• The gross (undepreciated) book value of land and buildings on the balance sheet stood at $163m as of Jun'20 and represents the cost basis of these properties, most of which were acquired a while ago. Real Estate asset sales during FY2019 and Q1-Q3 FY 2020 (ending Jun'20) have been done at significant premiums (+150% to +400%) to the depreciated balance sheet book values, indicating that the appraisal of restaurant real estate (which also shows material premium to the balance sheet values) should be at least directionally correct. 
  • Comparable for sale property listings on the market indicate that max 30% haircut might be applicable to the appraised property values (based on mid-June assessment, so the situation likely has improved since, see here).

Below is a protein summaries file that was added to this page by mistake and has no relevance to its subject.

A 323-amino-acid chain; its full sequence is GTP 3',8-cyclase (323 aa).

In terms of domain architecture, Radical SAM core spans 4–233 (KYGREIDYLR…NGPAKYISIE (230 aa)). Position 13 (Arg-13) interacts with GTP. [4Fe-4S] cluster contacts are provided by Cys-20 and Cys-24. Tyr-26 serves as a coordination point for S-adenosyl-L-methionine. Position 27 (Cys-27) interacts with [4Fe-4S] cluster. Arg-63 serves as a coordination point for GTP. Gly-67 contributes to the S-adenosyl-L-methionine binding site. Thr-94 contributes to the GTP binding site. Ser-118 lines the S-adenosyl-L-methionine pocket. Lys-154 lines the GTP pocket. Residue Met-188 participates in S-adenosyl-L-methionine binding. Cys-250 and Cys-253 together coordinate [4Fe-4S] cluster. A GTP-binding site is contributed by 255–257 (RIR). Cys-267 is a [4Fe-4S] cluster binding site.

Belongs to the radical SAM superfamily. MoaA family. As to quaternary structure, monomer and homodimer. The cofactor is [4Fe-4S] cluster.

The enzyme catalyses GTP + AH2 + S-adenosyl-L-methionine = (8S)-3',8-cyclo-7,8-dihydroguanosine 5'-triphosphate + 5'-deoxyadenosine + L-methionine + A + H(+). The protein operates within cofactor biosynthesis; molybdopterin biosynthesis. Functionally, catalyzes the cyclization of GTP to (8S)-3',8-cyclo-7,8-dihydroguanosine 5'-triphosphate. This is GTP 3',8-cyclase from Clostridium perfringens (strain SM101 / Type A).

• Disposal of real estate has already begun and the company generated $11m proceeds in June and then further $9m in August. In total $27m of real estate has been sold during fiscal 2020 so far.
  • Management/board together with affiliates own 40% of LUB - thus incentives with shareholders should be well aligned here.
  • Final/formal bids for the operating businesses were expected to be received by mid-August. And while the proxy statement does not elaborate on this further, the liquidation plan filed in mid-September refers to 'indications of interest provided by third parties for various assets of the company'.
  • Negotiations with a specific party regarding the sale of Fuddruckers business and franchise operations have been ongoing since the end of 2019. As of May, this party ('Party A' in the proxy) was still interested in Fuddruckers, but likely at amended terms.